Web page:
Here, McHenry talks about the book and, specifically, how African American writing of the post-Reconstruction era had a purpose that stretched beyond the printed page:


You write that writer and publisher T. Thomas Fortune had come to believe that journalism, his profession, was “ineffective” in achieving progress for African Americans—and especially so in stemming the tide of lynching, which was widespread in the early part of the 20th century. As an alternative, he and others, including Mary Church Terrell, turned to fiction as a weapon. How did this come about?


Both Terrell and Fortune were combating the realities of fiction of the time—the broad, sweeping narratives that had been created about Black people, about Black sexuality, about Black bestiality, and about Black criminality. These narratives romanticized the antebellum South and helped to fuel the stereotypes that are familiar to us now, and their roots lie in part in the post-Reconstruction period. The false narrative that led to and made lynchings so widespread was, of course, that Black men were raping white women: the narrative of Black men’s insatiable sexual desire for white women led to what was a rampage of lynchings. These racist narratives were attractive and they were much more powerful than any facts that were communicated in the form of journalism.

And I think that what both Fortune and Terrell figured out was that the narratives had to be met with narratives—they couldn’t be met with facts; even if those facts provided overwhelming evidence, they weren’t attractive in the same way. In her public campaign, Ida B. Wells had tried to combat lynching with facts. She was outspoken and fiery and energetic, and she carefully researched her subject, using sources compiled by white people that were published in newspapers white people considered reputable. She came to realize that lynching had taken a deeper hold in this country than could be overcome by facts communicated through journalism.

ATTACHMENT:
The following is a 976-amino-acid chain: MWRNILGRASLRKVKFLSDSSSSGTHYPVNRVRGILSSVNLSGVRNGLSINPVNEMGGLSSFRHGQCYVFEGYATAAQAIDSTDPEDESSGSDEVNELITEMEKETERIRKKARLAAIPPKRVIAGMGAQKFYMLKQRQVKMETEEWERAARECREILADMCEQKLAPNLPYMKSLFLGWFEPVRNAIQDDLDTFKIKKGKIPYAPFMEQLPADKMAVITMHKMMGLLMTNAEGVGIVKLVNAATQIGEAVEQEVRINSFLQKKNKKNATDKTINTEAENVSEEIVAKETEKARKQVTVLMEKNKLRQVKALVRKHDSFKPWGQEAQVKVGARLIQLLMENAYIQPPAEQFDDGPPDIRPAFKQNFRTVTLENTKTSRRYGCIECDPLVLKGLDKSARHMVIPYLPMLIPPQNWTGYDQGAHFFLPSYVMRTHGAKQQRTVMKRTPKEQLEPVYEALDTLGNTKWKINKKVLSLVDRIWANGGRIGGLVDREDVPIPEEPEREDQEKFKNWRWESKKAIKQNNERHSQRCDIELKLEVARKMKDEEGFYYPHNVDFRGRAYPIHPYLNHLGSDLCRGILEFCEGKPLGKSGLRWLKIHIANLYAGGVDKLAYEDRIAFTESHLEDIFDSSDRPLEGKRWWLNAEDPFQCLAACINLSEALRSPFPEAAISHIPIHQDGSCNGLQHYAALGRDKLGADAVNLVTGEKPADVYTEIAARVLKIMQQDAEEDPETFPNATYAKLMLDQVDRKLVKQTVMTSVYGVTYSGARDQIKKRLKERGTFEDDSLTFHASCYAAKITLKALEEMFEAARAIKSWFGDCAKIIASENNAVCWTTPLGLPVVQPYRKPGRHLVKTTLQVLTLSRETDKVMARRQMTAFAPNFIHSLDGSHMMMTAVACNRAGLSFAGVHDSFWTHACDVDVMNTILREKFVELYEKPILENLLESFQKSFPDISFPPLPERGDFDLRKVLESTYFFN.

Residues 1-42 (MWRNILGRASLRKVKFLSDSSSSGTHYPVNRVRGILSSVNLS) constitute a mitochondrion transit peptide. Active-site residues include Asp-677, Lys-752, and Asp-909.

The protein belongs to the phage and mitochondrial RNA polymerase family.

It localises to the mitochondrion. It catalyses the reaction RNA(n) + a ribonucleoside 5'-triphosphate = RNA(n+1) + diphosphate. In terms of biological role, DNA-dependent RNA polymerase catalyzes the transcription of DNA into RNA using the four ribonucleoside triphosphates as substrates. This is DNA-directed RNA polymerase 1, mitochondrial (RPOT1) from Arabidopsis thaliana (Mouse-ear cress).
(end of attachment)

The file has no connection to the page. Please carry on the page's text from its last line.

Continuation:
So I think Terrell and Fortune’s turn to fiction had to do with trying to create equally powerful narratives of Black life, of Black community, particularly of the problems and the challenges of segregation and discrimination—of being unable to ride in railcars without feeling threatened, for instance. But in the short term, the problem was that no one would publish those narratives. What people wanted was narratives that showed Black people to be ridiculous or comical or unintelligent or violent.


How did these writers persevere?


What Terrell did was she just kept submitting her stories to publications and having them rejected, knowing that they wouldn’t be published, knowing that there was no taste for the kind of writing that she was doing. She was determined to essentially call out the discrimination where she saw it—to call out editors’ unwillingness to establish a norm of Black writers writing about themselves in fictional forms and their dogged adherence to a custom of Black people being written about in ways that ridiculed them and in ways that only reinforced their status as inferior.

One way to look at Terrell’s fictional stories is as ineffectual: they were never published and they never were read by large numbers of people.

They never had the impact that she wanted them to have, the impact that she felt they could have had. On the other hand, Terrell created an audience for her stories. She insisted that they be read by magazine editors, I think, as a way to make future failures by Black writers less likely.